I’ve been involved in cases where counsel tried to exclude an expert opinion for having too few opinions, thus acting as a human calculator, but this is the first time I have seen an attempt to Daubert an expert for being too thorough. It wasn’t successful.
Here the court denied plaintiff’s motion to exclude the defendant’s expert opinion on invalidity. DataQuill contended that the report “fails to state the testimony the witness is expected to present during direct examination at trial” because it identifies an ‘unwieldy’ number of invalidity theories.” But the court concludes that “DataQuill has not provided the Court with any authority to support its argument” and that a “thorough reading of the report will allow DataQuill to adequately prepare to rebut and cross-examine Mr. Lanning about his opinions.” This Daubert motion may well have been a hail-mary, as plaintiffs apparently struggled to meet the deadlines in rebutting the large number of opinions. Throwing them a bone, the court extended their rebuttal report deadline by a few weeks.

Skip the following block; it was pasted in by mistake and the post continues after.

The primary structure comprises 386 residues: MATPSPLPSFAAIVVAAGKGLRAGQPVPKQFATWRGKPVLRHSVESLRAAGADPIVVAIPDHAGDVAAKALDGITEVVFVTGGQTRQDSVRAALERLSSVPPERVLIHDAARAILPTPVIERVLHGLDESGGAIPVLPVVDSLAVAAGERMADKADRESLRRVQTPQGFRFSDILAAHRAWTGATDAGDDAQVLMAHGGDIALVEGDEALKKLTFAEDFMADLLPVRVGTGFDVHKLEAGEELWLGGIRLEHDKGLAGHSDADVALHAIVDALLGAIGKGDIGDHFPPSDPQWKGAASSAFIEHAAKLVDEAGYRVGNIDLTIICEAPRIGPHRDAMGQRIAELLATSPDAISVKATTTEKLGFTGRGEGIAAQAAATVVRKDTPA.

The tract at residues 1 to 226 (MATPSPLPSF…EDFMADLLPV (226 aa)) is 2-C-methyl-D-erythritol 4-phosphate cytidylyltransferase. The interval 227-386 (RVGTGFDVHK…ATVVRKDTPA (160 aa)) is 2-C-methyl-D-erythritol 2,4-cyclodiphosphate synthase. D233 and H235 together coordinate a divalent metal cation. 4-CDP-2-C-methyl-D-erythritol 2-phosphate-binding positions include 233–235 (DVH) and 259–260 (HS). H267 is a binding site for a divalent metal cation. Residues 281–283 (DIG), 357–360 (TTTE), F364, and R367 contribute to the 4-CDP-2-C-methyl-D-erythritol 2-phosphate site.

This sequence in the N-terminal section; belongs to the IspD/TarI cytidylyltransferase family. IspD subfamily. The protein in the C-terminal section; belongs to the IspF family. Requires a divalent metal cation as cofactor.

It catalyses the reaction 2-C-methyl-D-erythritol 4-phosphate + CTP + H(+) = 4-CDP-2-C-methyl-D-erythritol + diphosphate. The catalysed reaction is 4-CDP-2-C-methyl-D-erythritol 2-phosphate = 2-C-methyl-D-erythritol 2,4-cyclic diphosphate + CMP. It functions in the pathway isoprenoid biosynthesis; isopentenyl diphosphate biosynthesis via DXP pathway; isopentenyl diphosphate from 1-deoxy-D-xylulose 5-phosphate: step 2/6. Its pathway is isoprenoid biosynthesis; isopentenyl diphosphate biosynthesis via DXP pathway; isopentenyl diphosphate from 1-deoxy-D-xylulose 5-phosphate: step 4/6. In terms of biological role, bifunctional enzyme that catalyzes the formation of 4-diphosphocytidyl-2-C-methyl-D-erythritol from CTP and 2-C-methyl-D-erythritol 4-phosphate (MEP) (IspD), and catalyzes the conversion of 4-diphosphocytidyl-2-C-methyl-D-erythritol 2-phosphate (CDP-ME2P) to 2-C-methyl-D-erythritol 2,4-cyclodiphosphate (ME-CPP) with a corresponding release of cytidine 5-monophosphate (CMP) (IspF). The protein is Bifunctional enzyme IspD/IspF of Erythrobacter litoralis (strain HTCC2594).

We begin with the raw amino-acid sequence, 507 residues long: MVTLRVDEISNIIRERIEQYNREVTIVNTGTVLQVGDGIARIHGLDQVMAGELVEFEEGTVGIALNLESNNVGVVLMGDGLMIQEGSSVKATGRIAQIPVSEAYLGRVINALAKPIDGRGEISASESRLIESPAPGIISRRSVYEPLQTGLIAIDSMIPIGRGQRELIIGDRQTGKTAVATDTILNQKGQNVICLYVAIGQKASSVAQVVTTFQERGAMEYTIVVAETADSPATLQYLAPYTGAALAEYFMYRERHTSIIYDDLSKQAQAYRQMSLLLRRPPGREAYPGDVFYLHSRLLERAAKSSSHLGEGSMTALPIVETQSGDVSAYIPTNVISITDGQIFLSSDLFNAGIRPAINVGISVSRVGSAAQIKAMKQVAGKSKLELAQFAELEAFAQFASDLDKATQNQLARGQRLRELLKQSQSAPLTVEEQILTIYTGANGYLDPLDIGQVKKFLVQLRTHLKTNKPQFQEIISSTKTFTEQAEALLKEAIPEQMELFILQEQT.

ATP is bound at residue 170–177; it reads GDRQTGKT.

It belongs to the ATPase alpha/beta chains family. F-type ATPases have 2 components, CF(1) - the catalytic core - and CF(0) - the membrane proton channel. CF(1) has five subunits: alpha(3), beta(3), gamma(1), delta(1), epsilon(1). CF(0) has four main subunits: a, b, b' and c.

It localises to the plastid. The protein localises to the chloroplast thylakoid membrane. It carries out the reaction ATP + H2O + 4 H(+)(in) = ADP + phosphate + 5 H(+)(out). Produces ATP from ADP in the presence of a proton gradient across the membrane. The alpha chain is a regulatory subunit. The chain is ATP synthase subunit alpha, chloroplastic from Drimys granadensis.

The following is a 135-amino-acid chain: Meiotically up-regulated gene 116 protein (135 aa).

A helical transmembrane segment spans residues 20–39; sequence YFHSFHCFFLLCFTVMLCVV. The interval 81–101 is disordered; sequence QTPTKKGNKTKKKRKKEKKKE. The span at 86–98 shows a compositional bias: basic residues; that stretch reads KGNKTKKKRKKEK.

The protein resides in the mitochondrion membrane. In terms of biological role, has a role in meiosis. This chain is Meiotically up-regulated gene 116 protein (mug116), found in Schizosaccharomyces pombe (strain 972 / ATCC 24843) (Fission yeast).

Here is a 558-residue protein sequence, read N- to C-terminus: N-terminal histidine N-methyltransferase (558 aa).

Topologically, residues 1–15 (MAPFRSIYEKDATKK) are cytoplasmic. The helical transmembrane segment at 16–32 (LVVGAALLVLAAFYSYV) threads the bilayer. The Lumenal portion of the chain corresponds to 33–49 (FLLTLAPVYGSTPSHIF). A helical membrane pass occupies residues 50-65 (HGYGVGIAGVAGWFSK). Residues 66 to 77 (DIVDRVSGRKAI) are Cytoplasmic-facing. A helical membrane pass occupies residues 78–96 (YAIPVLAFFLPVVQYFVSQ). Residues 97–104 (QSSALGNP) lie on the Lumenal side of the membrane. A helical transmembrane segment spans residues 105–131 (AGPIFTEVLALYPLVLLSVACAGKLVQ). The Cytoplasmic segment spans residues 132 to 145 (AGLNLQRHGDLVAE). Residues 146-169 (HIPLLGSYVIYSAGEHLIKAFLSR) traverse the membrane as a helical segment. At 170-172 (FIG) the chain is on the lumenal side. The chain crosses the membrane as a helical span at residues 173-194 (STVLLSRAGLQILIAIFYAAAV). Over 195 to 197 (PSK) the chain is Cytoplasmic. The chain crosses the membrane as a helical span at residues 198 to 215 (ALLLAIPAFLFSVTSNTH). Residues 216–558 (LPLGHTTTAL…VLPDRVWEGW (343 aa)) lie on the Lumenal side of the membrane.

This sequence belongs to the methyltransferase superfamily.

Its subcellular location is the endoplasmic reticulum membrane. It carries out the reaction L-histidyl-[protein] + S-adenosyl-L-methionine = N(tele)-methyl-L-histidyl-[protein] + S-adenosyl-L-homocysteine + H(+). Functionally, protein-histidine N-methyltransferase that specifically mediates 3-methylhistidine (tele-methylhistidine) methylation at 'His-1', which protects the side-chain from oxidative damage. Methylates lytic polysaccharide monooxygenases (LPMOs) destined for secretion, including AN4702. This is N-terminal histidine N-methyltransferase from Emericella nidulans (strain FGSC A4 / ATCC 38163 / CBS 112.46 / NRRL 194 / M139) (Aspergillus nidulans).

DataQuill Limited v. High Tech Computer Corp., 3-08-cv-00543 (S.D. CA, August 26, 2011, Order) (Skomal)